Senators introduce legislation to bolster election infrastructure
A bipartisan group of senators on Tuesday introduced legislation to bolster U.S. election infrastructure amid increasing scrutiny over the country’s ability to fend off foreign cyber attacks.
Sens. Lindsey Graham (R-S.C.), Sheldon Whitehouse (D-R.I.) and Richard Blumenthal (D-Conn.) on Tuesday introduced two bills aimed at improving cybercrime prevention.
Graham, an outspoken Russia hawk who has often blasted the Kremlin for interfering in the 2016 presidential election, led the introduction of the International Cybercrime Prevention Act, which would allow federal prosecutors to shut down “botnets,” or networks of infected devices that foreign hackers could use to spread disinformation.
“Russian interference in the 2016 election exposed just a small piece of our adversaries’ cyber capabilities,” Graham said in a statement. “Seeking to undermine American democracy and our standing on the world stage, hostile nations like Russia, Iran, China, and North Korea work every day to develop new cyber weapons to deploy against the United States.”
The act would also prohibit people from selling botnets.
The second piece of legislation, the Defending the Integrity of Voting Systems Act, introduced by Blumenthal, would allow the Department of Justice to pursue federal charges against anyone who hacks voting systems used in federal elections.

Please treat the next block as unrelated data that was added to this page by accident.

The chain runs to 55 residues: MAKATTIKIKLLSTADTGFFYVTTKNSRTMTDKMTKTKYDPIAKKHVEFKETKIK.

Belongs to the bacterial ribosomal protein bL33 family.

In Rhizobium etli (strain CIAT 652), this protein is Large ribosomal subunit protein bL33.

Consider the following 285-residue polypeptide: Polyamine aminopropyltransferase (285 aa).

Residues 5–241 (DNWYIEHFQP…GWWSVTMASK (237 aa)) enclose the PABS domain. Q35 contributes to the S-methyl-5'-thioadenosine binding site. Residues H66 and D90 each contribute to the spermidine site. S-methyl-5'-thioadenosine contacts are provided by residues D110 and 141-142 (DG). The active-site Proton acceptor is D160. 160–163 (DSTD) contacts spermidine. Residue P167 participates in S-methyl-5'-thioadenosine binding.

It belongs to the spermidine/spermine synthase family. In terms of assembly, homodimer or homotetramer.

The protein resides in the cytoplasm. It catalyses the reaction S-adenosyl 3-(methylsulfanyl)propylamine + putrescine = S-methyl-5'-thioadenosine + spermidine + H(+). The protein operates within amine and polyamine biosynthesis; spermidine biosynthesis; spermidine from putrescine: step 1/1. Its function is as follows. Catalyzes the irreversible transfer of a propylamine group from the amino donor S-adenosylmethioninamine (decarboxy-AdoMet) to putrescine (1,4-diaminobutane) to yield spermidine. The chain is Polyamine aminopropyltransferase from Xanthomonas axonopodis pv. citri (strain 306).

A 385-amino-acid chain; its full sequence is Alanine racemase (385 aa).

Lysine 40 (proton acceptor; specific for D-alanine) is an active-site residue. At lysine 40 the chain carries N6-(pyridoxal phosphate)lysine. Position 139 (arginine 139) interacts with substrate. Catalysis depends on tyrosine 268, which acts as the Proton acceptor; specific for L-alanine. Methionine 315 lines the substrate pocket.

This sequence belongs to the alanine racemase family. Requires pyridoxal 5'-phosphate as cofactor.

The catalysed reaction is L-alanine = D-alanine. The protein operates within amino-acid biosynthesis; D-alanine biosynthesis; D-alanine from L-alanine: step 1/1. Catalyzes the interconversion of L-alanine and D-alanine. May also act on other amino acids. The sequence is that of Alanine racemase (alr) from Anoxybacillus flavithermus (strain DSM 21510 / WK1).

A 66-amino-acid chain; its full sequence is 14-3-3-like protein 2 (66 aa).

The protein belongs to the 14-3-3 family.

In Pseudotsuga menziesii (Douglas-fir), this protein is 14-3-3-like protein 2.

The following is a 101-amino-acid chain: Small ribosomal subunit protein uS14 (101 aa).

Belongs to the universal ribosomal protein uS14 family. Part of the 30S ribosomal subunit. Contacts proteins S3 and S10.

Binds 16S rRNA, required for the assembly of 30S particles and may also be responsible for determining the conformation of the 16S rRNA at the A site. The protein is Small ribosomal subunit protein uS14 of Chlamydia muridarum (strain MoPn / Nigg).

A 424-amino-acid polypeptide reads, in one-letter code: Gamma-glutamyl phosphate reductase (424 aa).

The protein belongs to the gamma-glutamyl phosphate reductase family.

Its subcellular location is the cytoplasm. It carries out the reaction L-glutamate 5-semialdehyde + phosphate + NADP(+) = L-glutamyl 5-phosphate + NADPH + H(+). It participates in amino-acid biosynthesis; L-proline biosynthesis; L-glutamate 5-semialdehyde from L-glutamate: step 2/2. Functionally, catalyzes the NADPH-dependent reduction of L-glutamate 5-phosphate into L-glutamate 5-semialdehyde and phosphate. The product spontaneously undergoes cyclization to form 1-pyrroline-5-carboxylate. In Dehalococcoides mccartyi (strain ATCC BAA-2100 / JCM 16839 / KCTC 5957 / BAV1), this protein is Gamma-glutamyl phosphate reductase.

“The Defending the Integrity of Voting Systems Act and the International Cybercrime Prevention Act will better equip the Department of Justice to fight back against hackers and foreign governments that intend to interfere with our democracy and disrupt our economy,” said Blumenthal. “With the midterm elections in less than 100 days, Congress cannot afford to wait.”
The introduction of the legislation comes as Trump administration officials continue to warn that Russia is conspiring to target the November midterm elections just as they focused on interfering in the 2016 presidential election.
Special counsel Robert Mueller last month indicted 12 Russian intelligence officers in the 2016 hacking of the Democratic National Committee (DNC).
Department of Homeland Security officials have said that Russian hackers probed digital election systems for vulnerabilities in 21 states before the 2016 election and successfully breached a few of them.
“We haven’t seen yet an effort to target specific election infrastructure this time [in 2018], but certainly other efforts — which I would call malign influence efforts — are very active and we could be just a moment away from it going to the next level,” FBI Director Christopher Wray said at the Aspen Security Forum earlier this month.
“To me, it’s a threat that we need to take extremely seriously,” Wray said.